Intrinsic Mechanisms Regulating Neuronal Migration in the Postnatal Brain.

Publication Type:

Journal Article


Front Cell Neurosci, Volume 14, p.620379 (2020)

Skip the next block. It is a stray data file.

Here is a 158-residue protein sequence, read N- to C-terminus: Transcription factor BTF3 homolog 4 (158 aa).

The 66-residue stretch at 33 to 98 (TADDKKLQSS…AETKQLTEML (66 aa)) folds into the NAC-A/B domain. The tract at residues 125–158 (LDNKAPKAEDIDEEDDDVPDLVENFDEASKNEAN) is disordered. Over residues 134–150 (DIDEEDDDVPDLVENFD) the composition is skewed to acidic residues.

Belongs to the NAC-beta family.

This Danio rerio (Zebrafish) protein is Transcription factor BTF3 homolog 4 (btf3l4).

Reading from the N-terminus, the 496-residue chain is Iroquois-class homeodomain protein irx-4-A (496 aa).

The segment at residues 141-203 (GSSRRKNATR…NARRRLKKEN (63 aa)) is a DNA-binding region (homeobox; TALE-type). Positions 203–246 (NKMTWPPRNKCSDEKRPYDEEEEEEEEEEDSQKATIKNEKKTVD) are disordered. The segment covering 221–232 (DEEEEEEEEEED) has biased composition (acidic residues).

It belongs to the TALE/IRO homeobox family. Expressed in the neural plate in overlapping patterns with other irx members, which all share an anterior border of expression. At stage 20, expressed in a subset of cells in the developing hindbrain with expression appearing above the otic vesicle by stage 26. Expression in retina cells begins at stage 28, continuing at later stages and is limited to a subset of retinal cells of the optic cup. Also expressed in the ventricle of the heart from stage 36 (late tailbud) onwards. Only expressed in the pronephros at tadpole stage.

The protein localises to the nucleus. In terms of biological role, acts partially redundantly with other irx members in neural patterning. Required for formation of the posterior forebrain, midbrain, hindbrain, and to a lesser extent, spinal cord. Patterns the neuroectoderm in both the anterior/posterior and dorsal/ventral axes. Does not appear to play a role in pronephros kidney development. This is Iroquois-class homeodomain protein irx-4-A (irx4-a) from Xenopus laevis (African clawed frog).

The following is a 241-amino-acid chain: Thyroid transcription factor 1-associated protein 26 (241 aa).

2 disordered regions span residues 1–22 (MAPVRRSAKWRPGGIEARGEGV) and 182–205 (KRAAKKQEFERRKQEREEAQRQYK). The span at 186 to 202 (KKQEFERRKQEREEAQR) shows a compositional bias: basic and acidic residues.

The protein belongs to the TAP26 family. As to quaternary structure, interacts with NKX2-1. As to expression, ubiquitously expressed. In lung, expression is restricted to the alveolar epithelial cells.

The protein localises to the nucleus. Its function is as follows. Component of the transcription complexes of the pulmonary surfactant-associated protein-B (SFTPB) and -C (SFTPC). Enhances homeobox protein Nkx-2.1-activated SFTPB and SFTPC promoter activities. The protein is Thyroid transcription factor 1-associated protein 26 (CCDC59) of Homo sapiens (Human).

<p>Neuronal migration is a fundamental brain development process that allows cells to move from their birthplaces to their sites of integration. Although neuronal migration largely ceases during embryonic and early postnatal development, neuroblasts continue to be produced and to migrate to a few regions of the adult brain such as the dentate gyrus and the subventricular zone (SVZ). In the SVZ, a large number of neuroblasts migrate into the olfactory bulb (OB) along the rostral migratory stream (RMS). Neuroblasts migrate in chains in a tightly organized micro-environment composed of astrocytes that ensheath the chains of neuroblasts and regulate their migration; the blood vessels that are used by neuroblasts as a physical scaffold and a source of molecular factors; and axons that modulate neuronal migration. In addition to diverse sets of extrinsic micro-environmental cues, long-distance neuronal migration involves a number of intrinsic mechanisms, including membrane and cytoskeleton remodeling, Ca signaling, mitochondria dynamics, energy consumption, and autophagy. All these mechanisms are required to cope with the different micro-environment signals and maintain cellular homeostasis in order to sustain the proper dynamics of migrating neuroblasts and their faithful arrival in the target regions. Neuroblasts in the postnatal brain not only migrate into the OB but may also deviate from their normal path to migrate to a site of injury induced by a stroke or by certain neurodegenerative disorders. In this review, we will focus on the intrinsic mechanisms that regulate long-distance neuroblast migration in the adult brain and on how these pathways may be modulated to control the recruitment of neuroblasts to damaged/diseased brain areas.</p>

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